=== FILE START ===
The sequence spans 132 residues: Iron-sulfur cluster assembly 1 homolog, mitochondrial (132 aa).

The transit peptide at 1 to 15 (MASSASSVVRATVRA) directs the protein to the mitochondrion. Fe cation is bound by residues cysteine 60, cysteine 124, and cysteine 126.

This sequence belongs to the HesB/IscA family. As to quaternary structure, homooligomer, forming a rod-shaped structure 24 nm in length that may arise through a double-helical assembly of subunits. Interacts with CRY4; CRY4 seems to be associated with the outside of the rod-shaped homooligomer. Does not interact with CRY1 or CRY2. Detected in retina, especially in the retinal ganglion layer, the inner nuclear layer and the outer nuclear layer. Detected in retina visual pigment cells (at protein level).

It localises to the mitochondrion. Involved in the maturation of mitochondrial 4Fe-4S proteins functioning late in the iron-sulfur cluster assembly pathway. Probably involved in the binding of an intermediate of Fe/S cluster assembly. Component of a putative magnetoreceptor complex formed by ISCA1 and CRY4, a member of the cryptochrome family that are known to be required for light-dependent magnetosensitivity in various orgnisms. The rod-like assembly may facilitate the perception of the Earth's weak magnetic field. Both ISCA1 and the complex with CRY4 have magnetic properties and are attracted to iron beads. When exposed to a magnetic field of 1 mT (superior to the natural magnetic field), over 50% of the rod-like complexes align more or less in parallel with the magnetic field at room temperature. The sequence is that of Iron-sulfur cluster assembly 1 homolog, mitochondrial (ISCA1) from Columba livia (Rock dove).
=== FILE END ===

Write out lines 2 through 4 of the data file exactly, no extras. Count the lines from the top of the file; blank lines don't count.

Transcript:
The transit peptide at 1 to 15 (MASSASSVVRATVRA) directs the protein to the mitochondrion. Fe cation is bound by residues cysteine 60, cysteine 124, and cysteine 126.

This sequence belongs to the HesB/IscA family. As to quaternary structure, homooligomer, forming a rod-shaped structure 24 nm in length that may arise through a double-helical assembly of subunits. Interacts with CRY4; CRY4 seems to be associated with the outside of the rod-shaped homooligomer. Does not interact with CRY1 or CRY2. Detected in retina, especially in the retinal ganglion layer, the inner nuclear layer and the outer nuclear layer. Detected in retina visual pigment cells (at protein level).

It localises to the mitochondrion. Involved in the maturation of mitochondrial 4Fe-4S proteins functioning late in the iron-sulfur cluster assembly pathway. Probably involved in the binding of an intermediate of Fe/S cluster assembly. Component of a putative magnetoreceptor complex formed by ISCA1 and CRY4, a member of the cryptochrome family that are known to be required for light-dependent magnetosensitivity in various orgnisms. The rod-like assembly may facilitate the perception of the Earth's weak magnetic field. Both ISCA1 and the complex with CRY4 have magnetic properties and are attracted to iron beads. When exposed to a magnetic field of 1 mT (superior to the natural magnetic field), over 50% of the rod-like complexes align more or less in parallel with the magnetic field at room temperature. The sequence is that of Iron-sulfur cluster assembly 1 homolog, mitochondrial (ISCA1) from Columba livia (Rock dove).